46 Fla. L. Weekly D1592
HEATHER SILVERSMITH, Appellant, v. STATE FARM INSURANCE COMPANY, Appellee. 4th District. Case No. 4D20-2685. July 7, 2021. Appeal from the Circuit Court for the Seventeenth Judicial Circuit, Broward County; John B. Bowman, Judge; L.T. Case No. CACE19-026047. Counsel: Samuel Alexander of Alexander Appellate Law P.A., DeLand, for appellant. Ubaldo J. Perez, Jr. of Law Office of Ubaldo J. Perez, Jr., Miami Lakes, and Elizabeth K. Russo of Russo Appellate Firm, P.A., Miami, for appellee.
(PER CURIAM.) An insured homeowner appeals an order denying her motion for summary judgment and ruling that no one may audio/video record the inspection of her home by the insurer’s appraiser unless all participants consent.
We reverse. The trial court erred in applying section 934.03, Florida Statutes (2020), which precludes interception of oral communications in some circumstances. Here, the appraiser has no legitimate expectation of privacy in the insured’s home, and the statute does not apply.
The insured filed a property damage claim, and the insurer invoked its right to appraisal under the policy. The insured then filed an action in circuit court seeking a declaratory judgment that she has the right to audio/video record the appraiser’s inspection of the home even though the appraiser objects.
The insured moved for summary judgment on her declaratory judgment action, and the trial court denied the motion. In the order, the court ruled that no one may audio/video record the inspection unless all participants consent. The insured timely appeals.
First, we reject the insured’s argument that the court violated her right to due process by granting unpleaded injunctive relief. The insured brought the issue before the court through her action and summary judgment motion and failed to preserve any errors in the court granting unpleaded relief.
We agree with the insured, however, that the court erred in precluding her from openly recording a visitor within her own home.
At the hearing on the motion, the court announced that, under Florida law, “the only way to record by way of video or audio is with the full consent of all parties participating.” The court was apparently relying on section 934.03, Florida Statutes (2020), which precludes interception of oral communications in some circumstances. The court erred.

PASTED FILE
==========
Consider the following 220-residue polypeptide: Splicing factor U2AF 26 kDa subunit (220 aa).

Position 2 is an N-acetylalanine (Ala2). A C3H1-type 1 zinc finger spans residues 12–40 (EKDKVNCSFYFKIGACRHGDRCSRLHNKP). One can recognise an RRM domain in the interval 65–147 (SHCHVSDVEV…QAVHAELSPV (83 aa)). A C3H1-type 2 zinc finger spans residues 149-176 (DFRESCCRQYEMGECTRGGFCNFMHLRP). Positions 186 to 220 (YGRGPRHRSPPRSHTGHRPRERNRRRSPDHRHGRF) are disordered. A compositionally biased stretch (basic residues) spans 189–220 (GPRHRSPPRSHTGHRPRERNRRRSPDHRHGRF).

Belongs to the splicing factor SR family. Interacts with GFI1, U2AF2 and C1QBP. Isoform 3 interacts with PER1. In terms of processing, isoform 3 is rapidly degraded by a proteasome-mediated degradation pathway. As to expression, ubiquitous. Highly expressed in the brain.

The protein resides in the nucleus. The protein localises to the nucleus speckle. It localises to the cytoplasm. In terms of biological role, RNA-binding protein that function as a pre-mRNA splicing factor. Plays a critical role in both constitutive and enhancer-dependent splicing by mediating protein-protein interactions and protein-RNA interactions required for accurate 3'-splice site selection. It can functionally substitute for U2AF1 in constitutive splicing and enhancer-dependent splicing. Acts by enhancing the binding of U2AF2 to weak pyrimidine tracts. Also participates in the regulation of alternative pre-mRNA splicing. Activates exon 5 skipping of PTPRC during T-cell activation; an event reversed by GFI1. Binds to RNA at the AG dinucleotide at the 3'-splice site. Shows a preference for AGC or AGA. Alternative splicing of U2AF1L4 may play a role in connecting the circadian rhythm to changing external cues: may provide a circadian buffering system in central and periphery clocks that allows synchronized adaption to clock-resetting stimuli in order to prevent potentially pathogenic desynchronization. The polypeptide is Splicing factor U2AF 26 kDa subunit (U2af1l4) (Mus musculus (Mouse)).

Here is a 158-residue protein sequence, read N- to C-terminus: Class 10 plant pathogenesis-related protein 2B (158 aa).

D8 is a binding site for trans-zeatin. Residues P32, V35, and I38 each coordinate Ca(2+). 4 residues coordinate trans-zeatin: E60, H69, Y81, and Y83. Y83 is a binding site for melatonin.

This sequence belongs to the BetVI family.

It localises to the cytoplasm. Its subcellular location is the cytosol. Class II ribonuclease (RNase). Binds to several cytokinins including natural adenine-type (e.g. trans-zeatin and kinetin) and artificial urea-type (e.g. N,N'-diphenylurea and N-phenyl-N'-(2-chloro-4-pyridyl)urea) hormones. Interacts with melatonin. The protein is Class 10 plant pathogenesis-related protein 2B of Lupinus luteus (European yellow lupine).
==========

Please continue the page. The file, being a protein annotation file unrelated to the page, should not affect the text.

As argued by the insured, “for an oral conversation to be protected under section 934.03 the speaker must have an actual subjective expectation of privacy, along with a societal recognition that the expectation is reasonable.” State v. Smith, 641 So. 2d 849, 852 (Fla. 1994) (concluding that a person did not have a legitimate expectation of privacy while seated in the back of a police car).
The insured is correct that nothing in the policy precluded audio/video recording of an appraisal inspection and that the insurer’s appraiser has no legitimate expectation of privacy while in the insured’s home for the inspection.
The insurer has not identified anything that would validly preclude a homeowner from openly recording an inspection of her own home.
As recognized in State Farm Florida Insurance Co. v. Chirino, 300 So. 3d 1240, 1242 (Fla. 3d DCA 2020), where the court denied certiorari review of an order allowing a homeowner to record an inspection, the homeowner and her representatives have a right to be present during the inspection, and the insurer has shown nothing that precludes the homeowner or her representatives from openly making a recording of the inspection.
Accordingly, the order is reversed and remanded for further proceedings consistent with this opinion.
Reversed and remanded. (GROSS, CIKLIN and LEVINE, JJ., concur.)* * *